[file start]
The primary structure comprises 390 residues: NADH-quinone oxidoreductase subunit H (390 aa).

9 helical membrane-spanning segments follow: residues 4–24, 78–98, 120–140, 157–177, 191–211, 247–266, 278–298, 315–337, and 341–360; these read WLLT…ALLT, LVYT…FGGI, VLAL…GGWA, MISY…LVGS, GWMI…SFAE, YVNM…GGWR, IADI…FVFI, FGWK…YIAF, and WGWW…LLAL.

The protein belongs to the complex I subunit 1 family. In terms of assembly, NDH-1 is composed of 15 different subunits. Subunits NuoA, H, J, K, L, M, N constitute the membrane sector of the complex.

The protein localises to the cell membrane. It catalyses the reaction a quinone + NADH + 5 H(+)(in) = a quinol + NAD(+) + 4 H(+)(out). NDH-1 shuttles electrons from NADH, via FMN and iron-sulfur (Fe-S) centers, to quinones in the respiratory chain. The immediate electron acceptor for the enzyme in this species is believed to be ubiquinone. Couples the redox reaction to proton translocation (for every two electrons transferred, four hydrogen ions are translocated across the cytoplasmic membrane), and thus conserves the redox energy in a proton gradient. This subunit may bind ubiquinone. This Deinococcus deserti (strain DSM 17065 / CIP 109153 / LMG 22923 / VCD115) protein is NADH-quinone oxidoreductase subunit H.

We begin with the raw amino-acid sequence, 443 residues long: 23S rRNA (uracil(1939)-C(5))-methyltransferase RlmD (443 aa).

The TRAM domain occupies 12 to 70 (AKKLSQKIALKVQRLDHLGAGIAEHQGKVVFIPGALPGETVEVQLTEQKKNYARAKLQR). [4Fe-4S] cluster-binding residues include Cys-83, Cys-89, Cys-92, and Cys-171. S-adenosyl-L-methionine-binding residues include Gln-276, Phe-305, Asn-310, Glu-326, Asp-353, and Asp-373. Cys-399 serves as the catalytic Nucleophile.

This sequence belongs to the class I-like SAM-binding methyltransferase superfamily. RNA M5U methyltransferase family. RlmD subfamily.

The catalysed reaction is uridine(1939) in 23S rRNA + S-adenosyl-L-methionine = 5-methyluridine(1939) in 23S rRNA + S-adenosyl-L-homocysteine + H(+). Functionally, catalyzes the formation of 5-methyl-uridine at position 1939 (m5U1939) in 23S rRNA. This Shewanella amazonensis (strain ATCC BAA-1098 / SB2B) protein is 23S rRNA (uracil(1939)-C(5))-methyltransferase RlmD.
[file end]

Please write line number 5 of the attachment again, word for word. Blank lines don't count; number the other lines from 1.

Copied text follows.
We begin with the raw amino-acid sequence, 443 residues long: 23S rRNA (uracil(1939)-C(5))-methyltransferase RlmD (443 aa).